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Arm & Stammer: If Johan Santana's Really Hurt, That's a Huge Blow To N.Y. Mets

NEW YORK - AUGUST 20:  Johan Santana #57 of the New York Mets walks to the dugout inbetween innings during the game against the Atlanta Braves on August 20, 2009 at Citi Field in the Flushing neighborhood of the Queens borough of New York City.  (Photo by Jared Wickerham/Getty Images)
Josh LevittSenior Analyst IAugust 25, 2009

For all those people that said the New York Mets' season couldn't get any worse, well, it just did:

"He has not been throwing between starts for quite awhile. I would say since before the All-Star break. He has been pitching with this problem, but not with the level of discomfort he has now," New York manager Jerry Manuel said Monday after his team's 6-2 loss to Philadelphia. "I'm terribly concerned," Manuel told Newsday. "No question about it."

Francoeur told MLB.com that he spoke with Santana about the likelihood of surgery. He told the Web site Santana, "Can get it looked at now and be two months ahead by Spring Training," indicating a need for surgery in the immediate future.

Mike Pelfrey, Santana's fellow starter, added, "I don't think anyone expects good news."

 

For the life of me, I'll never understand why/how the Mets let Johan Santana continue to go out there every fifth day even though the season was lost and Santana clearly wasn't 100 percent right. Where's the logic in that?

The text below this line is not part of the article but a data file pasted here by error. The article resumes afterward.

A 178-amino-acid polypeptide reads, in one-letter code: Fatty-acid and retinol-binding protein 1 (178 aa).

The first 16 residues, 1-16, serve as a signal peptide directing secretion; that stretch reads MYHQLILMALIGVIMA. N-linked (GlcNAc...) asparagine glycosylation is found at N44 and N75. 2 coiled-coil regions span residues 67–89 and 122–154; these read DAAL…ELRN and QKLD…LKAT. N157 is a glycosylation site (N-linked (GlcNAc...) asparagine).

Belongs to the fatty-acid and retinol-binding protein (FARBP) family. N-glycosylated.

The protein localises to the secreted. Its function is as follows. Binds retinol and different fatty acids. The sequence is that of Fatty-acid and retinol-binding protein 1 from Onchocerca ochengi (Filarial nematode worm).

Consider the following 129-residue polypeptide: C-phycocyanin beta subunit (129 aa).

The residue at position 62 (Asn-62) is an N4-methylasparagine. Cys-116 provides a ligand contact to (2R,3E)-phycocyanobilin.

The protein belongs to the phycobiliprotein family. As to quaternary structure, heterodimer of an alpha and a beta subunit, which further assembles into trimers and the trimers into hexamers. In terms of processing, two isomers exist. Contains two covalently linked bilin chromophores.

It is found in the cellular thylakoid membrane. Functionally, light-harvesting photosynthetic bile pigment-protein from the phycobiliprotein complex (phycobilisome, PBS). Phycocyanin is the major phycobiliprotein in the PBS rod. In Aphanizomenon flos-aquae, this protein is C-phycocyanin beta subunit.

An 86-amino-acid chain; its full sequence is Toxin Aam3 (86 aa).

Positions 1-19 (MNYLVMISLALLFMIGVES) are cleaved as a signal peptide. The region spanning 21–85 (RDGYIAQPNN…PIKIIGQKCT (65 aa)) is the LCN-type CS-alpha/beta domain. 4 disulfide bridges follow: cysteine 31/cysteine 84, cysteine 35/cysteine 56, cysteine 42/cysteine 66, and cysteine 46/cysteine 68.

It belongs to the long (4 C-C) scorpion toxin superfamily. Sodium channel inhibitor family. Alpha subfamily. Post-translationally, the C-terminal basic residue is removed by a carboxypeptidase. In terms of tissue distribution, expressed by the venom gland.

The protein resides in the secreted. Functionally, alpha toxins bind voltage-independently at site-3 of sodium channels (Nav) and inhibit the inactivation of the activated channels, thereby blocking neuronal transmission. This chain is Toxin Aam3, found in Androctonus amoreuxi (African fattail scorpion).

Yeah, I know, if Johan Santana is 50 percent of himself on the mound, then he's still better than most of the pitchers the Mets have right now. But what are we playing for here? Nothing in 2009, that's for sure.

Santana is the most important player that the Mets have and also happens to be the player who the Mets have invested the most money in. At the first sign that Santana's body was breaking down, the Mets should have played it very safe with Santana in the hopes of protecting their investment and the team's future. The fact that Santana is hurt this late into a hopeless season tells me that the Mets did not do a good job of protecting their asset.

Santana is known as a gamer and a very prideful guy, who takes pride in his pitching ability. On one hand, it's admirable that he kept competing during a lost season when the Mets played so poorly and were so far out of the race. But on the other hand, as a fan, you have to hope that Santana can recognize when something is obviously not right with his health, that he has to tone it down or else he could be risk further injury.

But once those competitive juices get flowing, you never know, I guess.

With all of that said, the panic level is rising in Mets land. With all the injuries this season, you can make a strong case that the panic level was code orange. But if the Mets lose Johan Santana for an extended period of time, the terror level will be a painfully high code red.

Say your prayers for good news, Met fans. I sure as hell will.

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